Is Remington’s $33 Million Offer Enough to End Sandy Hook Massacre Case?
Lawyers for families of those killed in the mass shooting say they are moving “full-steam ahead” after the company did not allow for full access to its internal documents.
From the outset, legal experts said the case faced long odds, running headfirst into barriers that are built into federal law and protect gun companies from most litigation.
The case, brought by the families of those killed in the massacre at Sandy Hook Elementary School in Connecticut, seeks to hold responsible the companies that made and sold the weapon used in the attack, in part by unearthing documents they hoped would reveal the gun industry’s inner workings.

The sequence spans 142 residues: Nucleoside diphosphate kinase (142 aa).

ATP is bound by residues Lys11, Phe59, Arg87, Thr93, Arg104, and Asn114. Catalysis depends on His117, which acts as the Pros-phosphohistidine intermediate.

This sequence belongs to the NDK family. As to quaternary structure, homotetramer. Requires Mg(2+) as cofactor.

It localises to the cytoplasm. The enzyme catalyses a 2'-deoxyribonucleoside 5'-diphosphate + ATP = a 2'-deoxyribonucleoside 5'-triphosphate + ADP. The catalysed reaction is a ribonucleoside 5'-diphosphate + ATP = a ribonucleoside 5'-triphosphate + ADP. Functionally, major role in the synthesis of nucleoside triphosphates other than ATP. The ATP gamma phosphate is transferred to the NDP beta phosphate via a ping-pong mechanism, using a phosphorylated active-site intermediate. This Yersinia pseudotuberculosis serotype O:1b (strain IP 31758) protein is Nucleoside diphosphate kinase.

The families acknowledged the hurdles they faced, but saw the lawsuit as a gamble worth taking.
Now, after winding through the courts for nearly seven years, the suit has yielded an offer: Remington, which made the AR-15-style Bushmaster that was used in the 2012 attack, has proposed settling with the families for $33 million as a trial date looms.
The company’s offer underscores the viability of the novel strategy the families have adopted to pierce the legal shield that guards gun makers, offering a potential road map to the survivors and relatives of victims involved in other mass shootings.
The Sandy Hook plaintiffs are considering the offer, which includes $3.66 million apiece for each of the nine families who are pursuing the suit. But a lawyer for the families, Joshua D. Koskoff, added that his clients were still moving “full-steam ahead” toward trial.
The families have long said that they want a jury to see the company’s behind-the-scenes communications, including, possibly, those in which they outline plans for marketing the weapon — a central component of the suit.